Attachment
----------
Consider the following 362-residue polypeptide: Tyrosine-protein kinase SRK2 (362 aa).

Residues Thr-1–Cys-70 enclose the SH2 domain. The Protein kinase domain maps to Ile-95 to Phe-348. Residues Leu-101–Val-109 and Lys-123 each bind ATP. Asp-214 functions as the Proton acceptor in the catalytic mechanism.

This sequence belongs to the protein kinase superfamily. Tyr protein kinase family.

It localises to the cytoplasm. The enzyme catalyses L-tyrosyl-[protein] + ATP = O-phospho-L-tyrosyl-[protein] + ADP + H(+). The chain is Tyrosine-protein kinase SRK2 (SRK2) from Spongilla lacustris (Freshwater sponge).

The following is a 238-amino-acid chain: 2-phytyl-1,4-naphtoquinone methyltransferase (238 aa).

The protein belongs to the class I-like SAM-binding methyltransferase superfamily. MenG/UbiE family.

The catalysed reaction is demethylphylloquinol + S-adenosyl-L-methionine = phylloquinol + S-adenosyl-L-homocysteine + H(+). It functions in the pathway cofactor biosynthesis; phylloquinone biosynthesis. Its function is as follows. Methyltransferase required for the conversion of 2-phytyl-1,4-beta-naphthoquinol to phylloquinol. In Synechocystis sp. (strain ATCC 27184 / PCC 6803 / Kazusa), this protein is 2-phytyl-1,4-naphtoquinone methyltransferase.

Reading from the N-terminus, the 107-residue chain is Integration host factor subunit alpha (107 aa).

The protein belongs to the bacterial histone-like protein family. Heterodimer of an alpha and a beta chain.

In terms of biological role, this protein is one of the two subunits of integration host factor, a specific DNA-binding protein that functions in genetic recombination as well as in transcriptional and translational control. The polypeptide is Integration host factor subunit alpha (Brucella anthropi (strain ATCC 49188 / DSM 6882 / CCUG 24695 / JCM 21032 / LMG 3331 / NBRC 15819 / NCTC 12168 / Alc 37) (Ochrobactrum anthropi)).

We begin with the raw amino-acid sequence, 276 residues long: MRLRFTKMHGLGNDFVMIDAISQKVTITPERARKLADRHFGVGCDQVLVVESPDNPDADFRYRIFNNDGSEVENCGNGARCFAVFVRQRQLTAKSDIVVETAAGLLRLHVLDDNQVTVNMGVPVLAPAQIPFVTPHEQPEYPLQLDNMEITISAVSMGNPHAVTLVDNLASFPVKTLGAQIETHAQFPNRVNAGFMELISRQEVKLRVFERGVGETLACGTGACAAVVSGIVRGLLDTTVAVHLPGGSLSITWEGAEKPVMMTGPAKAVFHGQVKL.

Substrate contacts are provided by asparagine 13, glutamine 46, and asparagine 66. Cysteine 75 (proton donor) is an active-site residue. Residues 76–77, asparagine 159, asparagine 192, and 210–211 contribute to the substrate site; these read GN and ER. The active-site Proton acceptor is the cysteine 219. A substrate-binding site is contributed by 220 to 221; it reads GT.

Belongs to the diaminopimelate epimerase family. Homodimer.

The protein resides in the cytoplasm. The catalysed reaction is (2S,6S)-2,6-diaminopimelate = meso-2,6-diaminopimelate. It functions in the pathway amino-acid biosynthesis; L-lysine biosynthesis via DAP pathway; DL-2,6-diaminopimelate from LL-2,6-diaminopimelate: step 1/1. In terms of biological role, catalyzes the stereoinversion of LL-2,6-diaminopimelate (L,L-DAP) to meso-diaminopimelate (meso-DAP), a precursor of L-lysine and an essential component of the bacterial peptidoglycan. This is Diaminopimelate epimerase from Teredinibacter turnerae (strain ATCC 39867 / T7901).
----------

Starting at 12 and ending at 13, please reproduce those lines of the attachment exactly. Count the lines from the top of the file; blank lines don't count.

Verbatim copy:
Substrate contacts are provided by asparagine 13, glutamine 46, and asparagine 66. Cysteine 75 (proton donor) is an active-site residue. Residues 76–77, asparagine 159, asparagine 192, and 210–211 contribute to the substrate site; these read GN and ER. The active-site Proton acceptor is the cysteine 219. A substrate-binding site is contributed by 220 to 221; it reads GT.

Belongs to the diaminopimelate epimerase family. Homodimer.